Flowers and Minibeasts Walk

The walk started well, as the leaders, Keith Porter and Richard Jefferson had been on a pre-amble and returned with a Purple Hairstreak – which although found in the wood is not something many of us had seen as they spend their lives right at the top of oak trees – so are difficult to spot!

Setting off; looking for flowers and minibeast!
Setting off; looking for flowers and minibeast!

We set off furnished with butterfly nets and sweep nets, which not only did the children enjoy – but the adults had great fun trying to catch butterflies and even more fun transferring them to the identification pots.

Identifying the latest catch!
Identifying the latest catch!

The star of the last years show returned this year – the Silver Washed Fritillary – a beautiful orange and brown butterfly, quite large and displaying perfectly for us to see.  Someone then caught a White Letter Hairstreak, which is not particularly common, and the young feed on Elm.  In addition we saw Brimstones (this year’s brood), Ringlets, Peacocks, Gatekeepers and Meadow Browns from the butterfly world – and then to top the afternoon off we caught a Brown Argus butterfly – recorded previously in the wood – but not seen before by those attending.

On closer inspection....
On closer inspection….

The bugs caught in the sweep nets included Shield Bugs, Lacewings, Soldier Beetles, 14 spot Ladybird, and a Bush Cricket, not to mention the large Spider!

Can you identify the butterfly?
Can you identify the butterfly?

With regard to flowers, we enjoyed the creeping Thistles which were full of butterflies, and this became obvious why when we smelt the flowers – just like honey!  The Angelica flowers were full of Hoverflies as they are easy for insects to get nectar from due to their open flowers.  We saw Ragwort – which although disliked by many is good for insects and home to the Cinnabar moth.  There was also St John’s Wort – used as a medicinal plant, Meadowsweet and Spear Thistle.

Our thanks go Keith and Richard for a lovely afternoon, the weather was exceptionally good, and the walk was very much enjoyed by the 20 or so people attending.

Photographs by Roland Smith.

Tree Identification Walk

The Friends of Bourne Wood held a Tree Identification Walk on a warm summer’s evening with the aim of helping people identify some of the common species found in the wood, along with some interesting facts and some of the more unusual trees.

The walk started by looking at the grand Beech trees at the five crossroads – with smooth bark these lovely trees have bright green leaves in the Spring and beautiful colours in the autumn.  After that we covered the common species of Wild Cherry, Ash, Aspen, Oak, Hazel, Blackthorn and Hawthorn amongst others.

We were told Ash had separate male and female trees, with only females having keys, how to recognise aspen with its rustling leaves, and the two different types of native Oak – English & Sessile.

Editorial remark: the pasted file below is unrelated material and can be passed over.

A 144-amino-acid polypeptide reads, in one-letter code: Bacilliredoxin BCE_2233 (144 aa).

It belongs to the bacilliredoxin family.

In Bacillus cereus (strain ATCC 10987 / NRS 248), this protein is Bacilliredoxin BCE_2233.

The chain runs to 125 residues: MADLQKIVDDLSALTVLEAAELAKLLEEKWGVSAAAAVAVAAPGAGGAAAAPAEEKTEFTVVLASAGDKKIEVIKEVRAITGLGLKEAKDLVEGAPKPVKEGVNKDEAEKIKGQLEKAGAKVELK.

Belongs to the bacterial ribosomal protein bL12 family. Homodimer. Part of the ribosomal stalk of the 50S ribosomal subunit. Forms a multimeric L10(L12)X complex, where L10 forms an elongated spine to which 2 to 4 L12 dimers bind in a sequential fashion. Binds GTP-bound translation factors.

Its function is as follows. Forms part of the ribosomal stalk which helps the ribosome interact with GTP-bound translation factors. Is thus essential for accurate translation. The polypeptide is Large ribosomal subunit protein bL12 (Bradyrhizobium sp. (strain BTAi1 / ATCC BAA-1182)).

Our less common species include the Wild Service tree, which is a good indicator of ancient woodland and was often used as a boundary tree, and has fruit which can be used for jams.  Also in the wood are a few small leaved lime, with distinctive flowers, the wood of which can be used for piano keys.

Around 20 people enjoyed this interesting walk, our thanks go to Mick Curtis and Richard Jefferson for leading the evening and answering all the questions.

Woodland Spring Wild Flower Walk

Around twenty people joined local botanist, Richard Jefferson, on a pleasant evening for a short guided walk to look at spring flowers.

Before setting off, Richard explained why Bourne Wood is so rich in wildflowers. This is due to its large size, variety of habitats (woodland, grassy rides, ponds) and soils and its long continuity as a wood – it is ancient woodland!

bugle wild flower
The sentry-like Bugle flower!

We encountered a wide range of plants including many of the classic woodland species such as the iconic Bluebell, Primrose, Greater Stitchwort, Bugle, Yellow Archangel, Dog’s Mercury and Wood Anemone. The creamy white flowers of Wild Strawberry were found on the grassy ride margins along with Cuckoo flower. Its name derives from the fact that its flowering coincides with the Cuckoo arriving in Britain. Cuckoo flower is also the food plant of the caterpillars of the Orange Tip butterfly, often seen in the wood.

wood anemone on wood floor
A carpet of Wood Anemone!

The highlight of the evening was the opportunity to look at the colony of the showy early Purple Orchid.

Easter Egg Trail

Around 240 children took part in our Easter Trail on Monday, accompanied by their parents or grandparents.  They all searched for hidden eggs along a trail in the wood, answering a quiz as they went.  The eggs were of different colours, and some had letters or names to look for in order to answer the questions on the quiz.

easter egg trail
Searching for Easter eggs in Bourne Wood.

There was also a wildlife quiz where they had to identify the animal or bird and then use a letter from each to find another animal.  Each child could then choose a small prize, whether or not they had all the correct answers!

stalls
There were tombola and bric-a-brac stalls; and there was also a craft stall and a plant stall.

Three Counties Dog Rescue had a tombola and bric-a-brac stall, and there was also a craft stall and a plant stall along with a chance to have refreshments after looking for all the clues.

The weather was very kind, leading to a very good turn out and the Friends of Bourne Wood are very pleased with the day.

Many thanks to all those that helped make the day possible.

Scavenging Day March

Our last scavenging day of the season was unfortunately hit with illness with several people cancelling on the day, however those that came were pleased with one lady saying ‘the trouble with collecting wood is that you do not know when to stop!’

The format remained the same with people bringing their own wheelbarrows and borrowing saws to collect the wood from the previously felled trees – which was mostly ash.  Collection was from the same place as earlier in the year as there remained plenty of wood.

wheelbarrow with wood in it
A barrow load of wood!

Most people had more than one barrowful.  It was a very successful day, which those taking part thoroughly enjoyed.

It is a good way to enjoy the fresh air and get some exercise while finding some reasonably priced wood.  The days are always popular with a regular clientele.

As yet we do have plans for a further event as it is dependant on the felling which takes place and the agreement with the Forestry Commission as to what deadwood can be removed.